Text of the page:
Energetic, eclectic Brooklyn tours from a veteran guide.
Why tours with guide Norman Oder?
See enthusiastic reviews on TripAdvisor and Yelp. As cited in Frommer's NYC, the Michelin Green Guide, & Rough Guide to NYC.
"Mr. Oder has an encyclopedic knowledge of the borough..."
--Wall Street Journal
"...incredibly knowledgeable, dynamic, and engaging."
--Trip Advisor reviewer
Veteran Brooklyn tour guide Norman Oder has designed these tours--mainly walking and public transit--to be wider-ranging and faster-paced than most. (Most tours require 2-4 miles of steady walking, but can be adapted to your pace. Vehicle tours can range farther.)
These tours, all led and booked by Norman, a longtime Brooklynite, are geared to energetic, curious people, and have attracted enthusiastic visitors of all ages, from student groups to seniors.
While exploring Brooklyn, we aim to understand the history of what we see, what's changed, and why. The idea, as one tour guest aptly put it, is to get the gestalt of a neighborhood, recognizing the advantages and pains of change. We can snack, shop, and see art-- and we can delve deeper into neighborhood social history.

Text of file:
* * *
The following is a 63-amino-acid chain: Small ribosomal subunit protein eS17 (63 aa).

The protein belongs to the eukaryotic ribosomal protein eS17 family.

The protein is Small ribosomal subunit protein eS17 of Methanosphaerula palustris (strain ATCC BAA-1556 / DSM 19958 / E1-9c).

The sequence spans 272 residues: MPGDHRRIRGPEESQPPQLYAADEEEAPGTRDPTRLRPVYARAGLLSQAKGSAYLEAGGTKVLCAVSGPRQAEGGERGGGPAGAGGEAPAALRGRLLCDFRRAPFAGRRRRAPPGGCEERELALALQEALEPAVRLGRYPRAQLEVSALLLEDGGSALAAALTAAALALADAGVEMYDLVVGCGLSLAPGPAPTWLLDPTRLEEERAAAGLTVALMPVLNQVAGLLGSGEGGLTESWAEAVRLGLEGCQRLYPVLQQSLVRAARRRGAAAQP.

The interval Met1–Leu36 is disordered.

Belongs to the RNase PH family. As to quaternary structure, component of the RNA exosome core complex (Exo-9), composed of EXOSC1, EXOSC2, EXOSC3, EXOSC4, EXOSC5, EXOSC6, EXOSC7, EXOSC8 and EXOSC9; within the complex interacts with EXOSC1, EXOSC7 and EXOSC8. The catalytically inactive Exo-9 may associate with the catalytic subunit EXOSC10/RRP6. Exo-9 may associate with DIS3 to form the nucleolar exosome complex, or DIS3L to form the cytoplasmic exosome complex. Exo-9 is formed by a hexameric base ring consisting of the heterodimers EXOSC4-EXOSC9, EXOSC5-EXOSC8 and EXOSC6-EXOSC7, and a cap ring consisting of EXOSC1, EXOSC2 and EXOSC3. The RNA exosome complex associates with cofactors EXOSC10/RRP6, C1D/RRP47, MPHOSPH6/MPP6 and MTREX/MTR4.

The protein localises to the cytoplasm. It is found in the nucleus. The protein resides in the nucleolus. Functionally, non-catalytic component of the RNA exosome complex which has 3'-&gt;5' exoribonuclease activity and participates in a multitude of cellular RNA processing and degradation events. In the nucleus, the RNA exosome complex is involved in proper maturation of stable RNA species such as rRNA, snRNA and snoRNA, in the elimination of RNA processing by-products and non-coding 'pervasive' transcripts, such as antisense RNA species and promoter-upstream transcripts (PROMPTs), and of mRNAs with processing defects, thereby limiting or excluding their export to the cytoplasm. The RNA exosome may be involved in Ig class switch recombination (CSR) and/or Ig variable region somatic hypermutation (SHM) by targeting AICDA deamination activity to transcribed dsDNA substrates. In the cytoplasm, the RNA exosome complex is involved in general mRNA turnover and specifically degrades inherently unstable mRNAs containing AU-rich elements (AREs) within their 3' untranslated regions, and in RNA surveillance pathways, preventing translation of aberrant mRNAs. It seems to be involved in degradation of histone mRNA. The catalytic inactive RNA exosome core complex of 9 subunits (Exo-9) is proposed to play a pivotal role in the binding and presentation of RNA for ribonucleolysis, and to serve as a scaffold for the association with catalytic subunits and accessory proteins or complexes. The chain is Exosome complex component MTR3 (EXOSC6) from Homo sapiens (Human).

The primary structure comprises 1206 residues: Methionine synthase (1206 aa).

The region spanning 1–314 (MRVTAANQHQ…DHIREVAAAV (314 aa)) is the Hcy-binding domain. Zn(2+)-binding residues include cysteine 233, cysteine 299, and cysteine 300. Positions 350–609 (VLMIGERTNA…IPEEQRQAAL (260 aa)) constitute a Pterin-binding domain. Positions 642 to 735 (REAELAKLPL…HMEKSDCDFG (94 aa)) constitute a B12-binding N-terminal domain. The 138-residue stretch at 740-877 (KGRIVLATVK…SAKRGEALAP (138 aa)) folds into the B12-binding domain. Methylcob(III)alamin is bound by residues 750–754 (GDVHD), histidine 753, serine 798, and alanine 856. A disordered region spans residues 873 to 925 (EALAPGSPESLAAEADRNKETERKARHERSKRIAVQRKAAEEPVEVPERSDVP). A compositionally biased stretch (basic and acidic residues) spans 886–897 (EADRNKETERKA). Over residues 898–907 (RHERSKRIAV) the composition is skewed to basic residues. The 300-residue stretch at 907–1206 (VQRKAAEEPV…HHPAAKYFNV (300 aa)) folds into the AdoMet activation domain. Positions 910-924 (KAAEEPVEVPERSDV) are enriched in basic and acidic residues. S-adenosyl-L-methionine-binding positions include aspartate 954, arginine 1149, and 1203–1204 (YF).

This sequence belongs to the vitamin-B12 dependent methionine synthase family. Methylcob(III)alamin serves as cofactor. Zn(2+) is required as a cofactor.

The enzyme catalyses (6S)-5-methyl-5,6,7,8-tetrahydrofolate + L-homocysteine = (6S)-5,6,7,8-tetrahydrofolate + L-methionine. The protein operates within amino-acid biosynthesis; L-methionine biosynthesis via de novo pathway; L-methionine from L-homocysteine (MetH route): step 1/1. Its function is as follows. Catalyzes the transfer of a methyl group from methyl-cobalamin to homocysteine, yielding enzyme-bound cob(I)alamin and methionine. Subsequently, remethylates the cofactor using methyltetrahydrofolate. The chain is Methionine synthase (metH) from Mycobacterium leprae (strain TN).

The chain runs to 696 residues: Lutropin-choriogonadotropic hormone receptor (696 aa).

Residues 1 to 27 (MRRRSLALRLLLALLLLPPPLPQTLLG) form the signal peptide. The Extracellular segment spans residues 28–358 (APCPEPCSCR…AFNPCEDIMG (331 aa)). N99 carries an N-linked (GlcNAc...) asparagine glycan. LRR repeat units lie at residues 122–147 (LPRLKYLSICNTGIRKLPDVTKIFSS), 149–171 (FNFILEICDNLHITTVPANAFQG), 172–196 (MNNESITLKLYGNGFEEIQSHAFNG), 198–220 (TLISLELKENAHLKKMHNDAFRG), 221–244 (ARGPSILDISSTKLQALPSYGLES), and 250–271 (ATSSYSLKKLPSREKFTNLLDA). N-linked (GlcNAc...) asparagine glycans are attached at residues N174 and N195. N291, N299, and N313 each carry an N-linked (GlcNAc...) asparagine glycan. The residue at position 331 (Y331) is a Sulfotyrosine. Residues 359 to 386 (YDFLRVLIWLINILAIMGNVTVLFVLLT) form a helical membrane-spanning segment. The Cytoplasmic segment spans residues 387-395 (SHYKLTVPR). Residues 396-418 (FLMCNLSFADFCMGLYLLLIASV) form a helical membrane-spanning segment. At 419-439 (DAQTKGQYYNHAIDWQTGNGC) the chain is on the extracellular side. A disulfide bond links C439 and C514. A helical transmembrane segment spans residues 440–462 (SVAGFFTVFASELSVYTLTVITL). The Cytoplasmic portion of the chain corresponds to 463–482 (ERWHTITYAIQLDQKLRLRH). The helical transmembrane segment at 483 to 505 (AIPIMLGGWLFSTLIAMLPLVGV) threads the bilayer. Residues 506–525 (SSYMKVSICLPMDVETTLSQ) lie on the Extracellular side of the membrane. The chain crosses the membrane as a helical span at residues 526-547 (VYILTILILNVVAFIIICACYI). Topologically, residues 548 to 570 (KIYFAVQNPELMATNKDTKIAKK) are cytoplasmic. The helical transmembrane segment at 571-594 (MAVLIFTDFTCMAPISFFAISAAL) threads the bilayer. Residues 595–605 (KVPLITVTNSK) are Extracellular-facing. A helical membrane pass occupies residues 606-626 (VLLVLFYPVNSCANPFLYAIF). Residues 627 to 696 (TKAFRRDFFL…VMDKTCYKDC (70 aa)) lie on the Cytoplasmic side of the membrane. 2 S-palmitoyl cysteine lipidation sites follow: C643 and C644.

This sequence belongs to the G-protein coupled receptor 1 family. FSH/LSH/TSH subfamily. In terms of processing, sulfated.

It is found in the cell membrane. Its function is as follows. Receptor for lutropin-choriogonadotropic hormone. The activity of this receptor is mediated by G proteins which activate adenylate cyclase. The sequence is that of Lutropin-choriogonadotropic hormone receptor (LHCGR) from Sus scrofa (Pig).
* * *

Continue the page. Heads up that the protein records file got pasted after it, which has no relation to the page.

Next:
Why visit Brooklyn neighborhoods?
Brooklyn would be the nation's fourth-largest city if it were independent. When you visit Brooklyn with me, you learn about the ebb and flow of Brooklyn history, especially its fascinating and unequal rebirth, and witness its diversity, complexity, charm, and challenges.
My tours can focus on Brooklyn highlights, specific neighborhoods, or multiple areas. I try to be more lively/entertaining than an "academic" tour, but more substantive than a "let's have fun" tour. I'm intrigued, enthused, and sometimes troubled by what we see.
"Brooklyn" has become media shorthand for some neighborhoods within the larger borough, part of the evolving Brooklyn "brand." I can introduce you to some of those neighborhoods, but, remember, Brooklyn is larger and more populous than the City of Paris, and it "contains multitudes."
First steps to your Brooklyn tour
You can book a private version of any listed tours, which usually start at 2.5 hours, and can request modifications. The tours rely mainly on foot and public transit, though vehicles can be used.
Those new to Brooklyn might consider Brooklyn 101 (Park Slope, Prospect Park, Brooklyn Heights, Fulton Ferry) as an introduction, or the longer Brooklyn 202 (which adds Fort Greene & Clinton Hill). But you may be more interested in Williamsburg, or Jewish neighborhoods, or other areas. We can discuss it.
Please check tour pages, fees, my FAQ and list of "top misconceptions" about Brooklyn, then get in touch.